Bulgarian Archaeologist Claims He Found 'The Temple' of Dionysus
Top Bulgarian archaeologist Professor Nikolay Ovcharov has presented new finds from the Ancient Thracian and medieval fortress of Perperikon proving the existence of an Antiquity period sanctuary that he believes could be the ancient Temple of Dionysus.
"The marble reliefs of the Thracian Horseman that we have found during excavations there prove that there was a sanctuary at Perperikon," Ovcharov said at a news conference Tuesday,
The Thracian Horseman is the conventional term for a recurring motif from the iconography of Paleo-Balkanic mythology during the Roman era, believed to have been supreme deity of Ancient Thrace; he is usually depicted on funeral statues as a horseman slaying a beast with a spear.
Ovcharov has been excavating the Ancient Thracian rock city of Perperikon in the Rhodope Mountains for the past few years, and his finds have increasingly proven that Perperikon (also known as Hyperperakion) used to be a crucial urban center during the Middle Ages as well in the Byzantine Empire and the First and Second Bulgarian Empire, and not just in the Antiquity period.
His earlier finds also revealed that Perperikon could be a sanctuary of Ancient Greek and Ancient Thracian god Dionysus.
"We are currently excavating a very interesting object about the link between the Perperikon acropolis and the sanctuary-palace. I continue to insist that this place was of great importance," Ovcharov said.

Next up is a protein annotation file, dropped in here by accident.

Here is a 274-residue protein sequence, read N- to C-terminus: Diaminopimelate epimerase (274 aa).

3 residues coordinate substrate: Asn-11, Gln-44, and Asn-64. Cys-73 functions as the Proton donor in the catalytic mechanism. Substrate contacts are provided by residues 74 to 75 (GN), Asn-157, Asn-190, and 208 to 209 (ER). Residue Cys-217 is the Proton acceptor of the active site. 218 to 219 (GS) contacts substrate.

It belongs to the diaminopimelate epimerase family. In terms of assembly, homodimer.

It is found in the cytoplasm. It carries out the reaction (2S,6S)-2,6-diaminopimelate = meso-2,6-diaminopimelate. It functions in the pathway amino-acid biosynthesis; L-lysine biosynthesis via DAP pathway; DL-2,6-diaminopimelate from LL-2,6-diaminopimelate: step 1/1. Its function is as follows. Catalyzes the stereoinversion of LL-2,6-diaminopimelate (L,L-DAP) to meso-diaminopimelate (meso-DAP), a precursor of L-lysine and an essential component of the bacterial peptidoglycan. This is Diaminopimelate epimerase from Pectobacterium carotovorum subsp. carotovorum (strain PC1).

"We know that in Perperikon, 7000 years ago, there was a rock sanctuary of the sun cult. We have seen these images on ceramics from the Stone-Copper Age, and then this persists throughout the Bronze Age, during which the altars were cut into the sanctuary. The second millennium before Christ was the most important period because this is when the entire system of rock altars, which we are now studying along the mountain range, dates back to," he explained.
He added that one of the rock altars is 3 meters in height, and existed for 2000 years, until Christianity was adopted.
"This place is a matter of disputes but there is no doubt that this was a sanctuary," Ovcharov said, as cited by BGNES.
He believes that the spot in question could be one of the greatest cult sanctuaries of the Antiquity period, the long-sought after Temple of Dionysus, which was also mentioned by Herodotus in his writings.
"This temple was as famous as the Temple of Apollo at Delphi. Two Roman historians also write about this temple. However, they don't mention that it was in the Rhodope Mountain. My hypothesis is that this was precisely the Temple of Dionysus," Ovcharov claims.
He said the archaeologists took a long time but finally managed to uncover evidence at Perperikon from the Antiquity period – including tiles, coins, and fibulas (brooches) – that indicated intensive life on the spot.
Several days ago, the archaeologists found part of marble reliefs of the Thracian Horseman with a goddess welcoming him. The back side of the marble reliefs is not smooth, which leads Ovcharov to believe that it was built into a wall and served as an icon.
It was found 4 meters away from the hall with the altar of the suspected ancient sanctuary together with an amulet with an image of the sun.
"It is believed that the Thracian Horseman, often called the Thracian Heros, was a personification of all earlier religious beliefs of the Thracians – from the creation of their religion, or that it personified their older gods," Ovcharov explained.
Earlier in August, his team uncovered evidence of an unknown Christian bishopric based in Perperikon during the Middle Ages.
We need your support so Novinite.com can keep delivering news and information about Bulgaria! Thank you!
- » Bulgaria: Archaeological Excavations of a Medieval Monastery in Ahtopol
- » Bulgarians and Brits Save Remains of a Roman Fortress after Raids from Treasure-Hunters
- » Bulgarian Archaeologists Unearth Unique City of Dead at Perpericon
- » Historical Discovery: America was Reached by Humans 7,000 years ago
- » First Farmers of Europe Found in the Balkans Date to 5th Millennium BC
- » New Archeological Findings at Bulgaria’s Perperikon